Weblog of a Christian philosophy student

Weblog of a Christian philosophy student. Please feel free to comment. All of my posts are public domain. Subscribe to posts [Atom]. Email me at countaltair [at] yahoo.com.au. I also run a Chinese to English translation business at www.willfanyi.com.

Location: Melbourne, Victoria, Australia

Friday, April 15, 2011

Moral contributions from the Bible

Has the Bible made important contributions to the development of morality? Here are three areas:

1. The Bible has been positive influence regarding the idea that everyone is equal. From an evolutionary perspective, the idea that every person is equal in a really fundamental way seems a bit hard to find. But in the Bible we read:

Acts 10:34-5: "Then Peter replied, "I see very clearly that God shows no favoritism. In every nation he accepts those who fear him and do what is right."

Romans 2:11: "For God does not show favoritism."

Gal 3:28: "There is neither Jew nor Greek, slave nor free, male nor female, for you are all one in Christ Jesus."

The image of God is equally given to everyone (Gen 1:27).

2. Another area that the Bible has had a large positive impact on is the idea that doing unto others involves really caring about people who are hostile towards oneself and forgiving people who don't deserve forgiveness (although I note that not everyone would agree with these values). Normally when we think of 'doing unto others' we include in that the idea that we should be able to get revenge on people who wrong us, an instinct that comes easily. But Jesus says that really 'doing unto others' involves loving your enemies, praying for people who persecute you, and forgiving those who wrong you (Matt 5:44, Matt 6:15, Luke 10:27). Also, God has given us an example of forgiveness to follow (Matt 18:33) and that is that God tries to forgive everyone, using the only way possible (Matt 26:39), even though we have not earned God's forgiveness and weren't 'owed' Jesus' sacrifice. This is a surprising moral insight or argument from the Bible.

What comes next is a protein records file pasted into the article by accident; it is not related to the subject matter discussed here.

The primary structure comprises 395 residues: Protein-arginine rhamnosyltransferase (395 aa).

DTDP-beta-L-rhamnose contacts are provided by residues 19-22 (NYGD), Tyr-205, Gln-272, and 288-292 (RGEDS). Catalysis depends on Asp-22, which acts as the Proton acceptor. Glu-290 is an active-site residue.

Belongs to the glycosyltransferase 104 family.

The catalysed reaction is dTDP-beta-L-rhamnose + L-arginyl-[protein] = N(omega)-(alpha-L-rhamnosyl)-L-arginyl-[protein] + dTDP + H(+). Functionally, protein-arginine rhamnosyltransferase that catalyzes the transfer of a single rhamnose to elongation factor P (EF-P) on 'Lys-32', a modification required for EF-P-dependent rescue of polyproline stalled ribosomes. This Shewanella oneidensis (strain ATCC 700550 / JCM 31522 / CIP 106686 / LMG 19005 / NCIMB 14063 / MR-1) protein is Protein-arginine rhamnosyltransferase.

3. Another interesting moral concept from the Bible relates to a way of distributing social status in a community that accepts, loves, and honours every single person there. If people follow it carefully, it completely sidesteps certain unhappy problems with social status and people seeking social status. Jesus says that the greatest person in a community should be the greatest person because they serve everyone else. While the person who is least should be the person who is least because they are served by everyone else (Matt 20:26-8). It's an ingenious system for keeping pride in check and making sure every member of the community is honoured, that a lot of people wouldn't have thought of without the Bible.

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Tuesday, April 05, 2011

The theoretical and practical problems of grace

Suppose two people are having a conversation about tennis matches between the world's best tennis players and one person asks, "But what would happen if someone got to the Grand Final and instead of playing properly, they just stood on the court, with their arms frozen to their sides, and span around again and again? What would happen then?"

In a way I believe this is like asking, "What would happen if God saved someone and they decided they didn't really like God and wanted to live a life lacking in empathy?"

When God saves someone God's Holy Spirit is supposed to be in them and with them and God and the Holy Spirit are supposed to change, over a long time, people's desires regarding wrongdoing. So if this process is happening, then there should be no way that someone's fundamental orientation should be against God and towards hurting people.

Phil 1:6: And I am certain that God, who began the good work within you, will continue his work until it is finally finished on the day when Christ Jesus returns. (NL)

The idea of someone undergoing this process deciding to abuse grace and embrace wrongdoing is a theoretical problem. It's not a practical problem. Just like in theory people in tennis Grand Slam finals can choose to spin around in circles instead of play, but in practice this is not a problem.

Another analogy might be if someone decided they really wanted to lose weight and someone organised a diet and exercise plan for them that would be really effective. Now, imagine they had the chance to eat chocolate cake every night and never exercise. They can do it, but they would ask themselves: should I, who want to lose weight, really eat these things and never exercise? Compare to Paul:

Romans 6:1-2: Well then, should we keep on sinning so that God can show us more and more of his wonderful grace? Of course not! Since we have died to sin, how can we continue to live in it? (NL)

Paul points out that in theory Christians can do the wrong thing as much as they want and still go to heaven. But in practice, one, God has changed Christians' desires/wants so this is impossible and, two, if you love God and think being nice is a good thing, then why would you decide to ignore God and hurt people?